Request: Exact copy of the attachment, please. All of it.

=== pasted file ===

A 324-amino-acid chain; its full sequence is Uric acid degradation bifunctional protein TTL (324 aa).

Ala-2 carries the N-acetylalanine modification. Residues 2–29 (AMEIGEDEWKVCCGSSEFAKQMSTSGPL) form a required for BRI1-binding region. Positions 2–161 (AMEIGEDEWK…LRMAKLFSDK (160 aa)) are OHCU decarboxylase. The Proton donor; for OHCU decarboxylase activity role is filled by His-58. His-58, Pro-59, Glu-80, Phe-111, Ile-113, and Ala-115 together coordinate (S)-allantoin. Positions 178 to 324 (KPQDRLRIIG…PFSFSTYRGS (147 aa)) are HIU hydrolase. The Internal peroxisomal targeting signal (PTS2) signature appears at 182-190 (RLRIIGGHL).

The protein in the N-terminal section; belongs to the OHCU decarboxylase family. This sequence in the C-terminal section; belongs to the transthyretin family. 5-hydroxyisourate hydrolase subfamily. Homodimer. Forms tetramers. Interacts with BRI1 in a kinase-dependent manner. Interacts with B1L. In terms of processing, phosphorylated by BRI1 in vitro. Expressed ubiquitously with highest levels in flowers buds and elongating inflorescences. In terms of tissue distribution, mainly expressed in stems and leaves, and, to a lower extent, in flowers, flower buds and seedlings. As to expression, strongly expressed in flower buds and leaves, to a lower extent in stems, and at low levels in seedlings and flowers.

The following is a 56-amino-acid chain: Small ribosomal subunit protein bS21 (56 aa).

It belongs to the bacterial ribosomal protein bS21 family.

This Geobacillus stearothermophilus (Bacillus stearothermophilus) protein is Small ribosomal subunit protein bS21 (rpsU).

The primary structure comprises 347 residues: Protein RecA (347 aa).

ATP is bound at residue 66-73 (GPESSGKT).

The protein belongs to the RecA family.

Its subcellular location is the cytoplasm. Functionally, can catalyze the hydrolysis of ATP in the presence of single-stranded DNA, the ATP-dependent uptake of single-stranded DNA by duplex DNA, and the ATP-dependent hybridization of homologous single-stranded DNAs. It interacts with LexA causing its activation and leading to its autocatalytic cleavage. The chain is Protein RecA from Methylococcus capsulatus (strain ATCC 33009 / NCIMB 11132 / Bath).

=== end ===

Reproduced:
A 324-amino-acid chain; its full sequence is Uric acid degradation bifunctional protein TTL (324 aa).

Ala-2 carries the N-acetylalanine modification. Residues 2–29 (AMEIGEDEWKVCCGSSEFAKQMSTSGPL) form a required for BRI1-binding region. Positions 2–161 (AMEIGEDEWK…LRMAKLFSDK (160 aa)) are OHCU decarboxylase. The Proton donor; for OHCU decarboxylase activity role is filled by His-58. His-58, Pro-59, Glu-80, Phe-111, Ile-113, and Ala-115 together coordinate (S)-allantoin. Positions 178 to 324 (KPQDRLRIIG…PFSFSTYRGS (147 aa)) are HIU hydrolase. The Internal peroxisomal targeting signal (PTS2) signature appears at 182-190 (RLRIIGGHL).

The protein in the N-terminal section; belongs to the OHCU decarboxylase family. This sequence in the C-terminal section; belongs to the transthyretin family. 5-hydroxyisourate hydrolase subfamily. Homodimer. Forms tetramers. Interacts with BRI1 in a kinase-dependent manner. Interacts with B1L. In terms of processing, phosphorylated by BRI1 in vitro. Expressed ubiquitously with highest levels in flowers buds and elongating inflorescences. In terms of tissue distribution, mainly expressed in stems and leaves, and, to a lower extent, in flowers, flower buds and seedlings. As to expression, strongly expressed in flower buds and leaves, to a lower extent in stems, and at low levels in seedlings and flowers.

The following is a 56-amino-acid chain: Small ribosomal subunit protein bS21 (56 aa).

It belongs to the bacterial ribosomal protein bS21 family.

This Geobacillus stearothermophilus (Bacillus stearothermophilus) protein is Small ribosomal subunit protein bS21 (rpsU).

The primary structure comprises 347 residues: Protein RecA (347 aa).

ATP is bound at residue 66-73 (GPESSGKT).

The protein belongs to the RecA family.

Its subcellular location is the cytoplasm. Functionally, can catalyze the hydrolysis of ATP in the presence of single-stranded DNA, the ATP-dependent uptake of single-stranded DNA by duplex DNA, and the ATP-dependent hybridization of homologous single-stranded DNAs. It interacts with LexA causing its activation and leading to its autocatalytic cleavage. The chain is Protein RecA from Methylococcus capsulatus (strain ATCC 33009 / NCIMB 11132 / Bath).